Simon J. Ortiz is widely regarded as one of the literary giants of the twentieth and twenty-first centuries with more than two dozen volumes of poetry, prose fiction, children's literature, and nonfiction work to his credit and his being anthologized around the world. This edited volume is devoted to the depth and range of Ortiz's contribution to contemporary Native American literature and literary scholarship. Including interviews with Ortiz, short creative nonfiction essays by Native women writers and scholars, and innovative critical discussions by a dozen scholars of Native literatures, the volume shows his role in the development of cultural studies and Native American literatures on a number of fronts, garnering tribal, regional, national, hemispheric, and global levels of awareness and appreciation. The range of scholarship herein sheds light on the larger historical, cultural, and political factors that have shaped Native writing over the last four decades. This volume reveals the insights and aesthetics of Ortiz's indigenous lens, which provides invaluable contributions to literary studies that turn to the postcolonial, the ecocritical, the globally indigenous and comparative as indigenous geographies of belonging are found to inform an aesthetics of inclusion and authenticity.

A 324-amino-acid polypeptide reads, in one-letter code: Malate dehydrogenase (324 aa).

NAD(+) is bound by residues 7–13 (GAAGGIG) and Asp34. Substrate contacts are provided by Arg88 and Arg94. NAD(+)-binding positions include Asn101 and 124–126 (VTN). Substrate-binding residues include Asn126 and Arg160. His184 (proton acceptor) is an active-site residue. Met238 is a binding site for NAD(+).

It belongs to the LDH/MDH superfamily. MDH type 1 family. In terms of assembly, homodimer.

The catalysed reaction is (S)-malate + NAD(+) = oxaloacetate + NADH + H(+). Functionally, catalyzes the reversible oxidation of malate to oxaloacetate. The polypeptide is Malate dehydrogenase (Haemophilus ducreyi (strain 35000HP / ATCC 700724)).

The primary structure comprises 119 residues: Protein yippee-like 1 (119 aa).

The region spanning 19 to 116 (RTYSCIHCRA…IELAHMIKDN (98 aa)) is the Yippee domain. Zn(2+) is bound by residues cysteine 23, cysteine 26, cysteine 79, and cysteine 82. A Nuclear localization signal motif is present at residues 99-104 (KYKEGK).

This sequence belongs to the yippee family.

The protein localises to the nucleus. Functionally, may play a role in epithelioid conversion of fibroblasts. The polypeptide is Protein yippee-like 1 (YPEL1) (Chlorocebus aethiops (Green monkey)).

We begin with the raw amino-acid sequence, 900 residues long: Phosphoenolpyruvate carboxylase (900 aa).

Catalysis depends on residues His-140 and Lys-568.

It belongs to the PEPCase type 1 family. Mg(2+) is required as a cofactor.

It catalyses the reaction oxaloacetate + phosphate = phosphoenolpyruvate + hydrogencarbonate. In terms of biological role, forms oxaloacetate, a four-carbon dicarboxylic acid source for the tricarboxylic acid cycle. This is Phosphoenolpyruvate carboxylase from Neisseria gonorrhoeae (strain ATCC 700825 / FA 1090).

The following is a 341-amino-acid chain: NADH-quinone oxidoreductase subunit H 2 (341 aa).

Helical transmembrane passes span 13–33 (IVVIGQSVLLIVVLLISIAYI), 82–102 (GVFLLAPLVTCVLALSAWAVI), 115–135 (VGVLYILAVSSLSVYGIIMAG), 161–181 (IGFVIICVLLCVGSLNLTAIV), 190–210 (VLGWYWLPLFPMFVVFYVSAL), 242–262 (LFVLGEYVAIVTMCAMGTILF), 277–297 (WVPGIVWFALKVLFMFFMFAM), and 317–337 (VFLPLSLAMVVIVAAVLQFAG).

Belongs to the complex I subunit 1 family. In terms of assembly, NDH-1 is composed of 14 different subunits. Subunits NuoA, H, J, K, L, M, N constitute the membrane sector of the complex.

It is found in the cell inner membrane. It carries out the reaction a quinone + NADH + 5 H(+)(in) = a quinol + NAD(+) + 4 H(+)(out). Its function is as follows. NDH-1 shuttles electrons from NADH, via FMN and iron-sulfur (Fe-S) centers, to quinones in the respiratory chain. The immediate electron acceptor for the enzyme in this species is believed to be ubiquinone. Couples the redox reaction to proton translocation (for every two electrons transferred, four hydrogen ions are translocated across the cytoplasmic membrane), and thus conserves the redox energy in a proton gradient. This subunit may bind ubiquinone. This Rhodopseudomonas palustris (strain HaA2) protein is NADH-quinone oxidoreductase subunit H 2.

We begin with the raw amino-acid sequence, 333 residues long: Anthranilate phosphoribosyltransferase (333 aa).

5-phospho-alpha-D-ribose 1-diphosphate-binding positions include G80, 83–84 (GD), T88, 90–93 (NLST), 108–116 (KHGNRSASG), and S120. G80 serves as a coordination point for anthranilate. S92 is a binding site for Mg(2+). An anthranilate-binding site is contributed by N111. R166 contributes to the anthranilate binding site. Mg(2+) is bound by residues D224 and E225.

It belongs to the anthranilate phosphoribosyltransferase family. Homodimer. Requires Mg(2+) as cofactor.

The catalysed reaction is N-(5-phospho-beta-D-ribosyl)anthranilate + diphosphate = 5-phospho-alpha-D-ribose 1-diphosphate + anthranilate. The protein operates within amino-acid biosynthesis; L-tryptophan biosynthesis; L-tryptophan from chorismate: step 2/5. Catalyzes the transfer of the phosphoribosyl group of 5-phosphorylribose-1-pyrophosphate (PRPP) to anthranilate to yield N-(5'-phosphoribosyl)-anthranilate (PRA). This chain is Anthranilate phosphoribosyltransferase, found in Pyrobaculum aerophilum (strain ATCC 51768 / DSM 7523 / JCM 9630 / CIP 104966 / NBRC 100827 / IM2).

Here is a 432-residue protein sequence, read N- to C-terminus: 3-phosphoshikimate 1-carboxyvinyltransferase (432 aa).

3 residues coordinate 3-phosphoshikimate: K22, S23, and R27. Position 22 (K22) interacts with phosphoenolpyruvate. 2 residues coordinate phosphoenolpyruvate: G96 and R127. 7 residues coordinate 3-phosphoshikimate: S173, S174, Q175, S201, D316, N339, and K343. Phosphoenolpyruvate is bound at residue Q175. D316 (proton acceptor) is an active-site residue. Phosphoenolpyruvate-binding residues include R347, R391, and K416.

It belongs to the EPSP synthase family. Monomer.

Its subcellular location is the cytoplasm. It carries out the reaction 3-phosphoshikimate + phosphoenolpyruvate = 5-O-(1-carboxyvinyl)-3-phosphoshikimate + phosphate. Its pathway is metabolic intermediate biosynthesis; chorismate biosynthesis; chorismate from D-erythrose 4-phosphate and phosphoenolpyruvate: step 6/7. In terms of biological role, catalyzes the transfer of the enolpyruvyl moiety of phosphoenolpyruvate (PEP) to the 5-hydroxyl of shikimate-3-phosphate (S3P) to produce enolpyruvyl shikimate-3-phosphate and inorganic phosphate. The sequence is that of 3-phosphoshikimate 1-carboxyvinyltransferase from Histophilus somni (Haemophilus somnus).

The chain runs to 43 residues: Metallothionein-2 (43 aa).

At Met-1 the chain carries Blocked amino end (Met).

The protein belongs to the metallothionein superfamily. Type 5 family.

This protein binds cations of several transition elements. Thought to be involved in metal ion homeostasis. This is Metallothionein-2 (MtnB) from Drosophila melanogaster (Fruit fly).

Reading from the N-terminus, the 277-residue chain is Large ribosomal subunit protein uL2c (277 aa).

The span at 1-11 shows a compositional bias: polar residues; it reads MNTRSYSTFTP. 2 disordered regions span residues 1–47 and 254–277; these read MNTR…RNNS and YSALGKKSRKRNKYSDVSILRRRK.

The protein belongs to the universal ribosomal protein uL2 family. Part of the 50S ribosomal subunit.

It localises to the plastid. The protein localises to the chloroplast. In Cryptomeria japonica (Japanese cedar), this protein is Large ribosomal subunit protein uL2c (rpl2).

Susan Berry Brill de Ramirez, Caterpillar Inc. Professor of English at Bradley University, is the author of Native American Life-History Narratives: Colonial and Postcolonial Navajo Ethnography (UNM Press), Contemporary American Indian Literatures and the Oral Tradition, and Wittgenstein and Critical Theory. Evelina Zuni Lucero (Isleta/Ohkay Owingeh Pueblo) is chair of the creative writing department at the Institute of American Indian Arts in Santa Fe, New Mexico. She is the author of the novel Night Sky, Morning Star.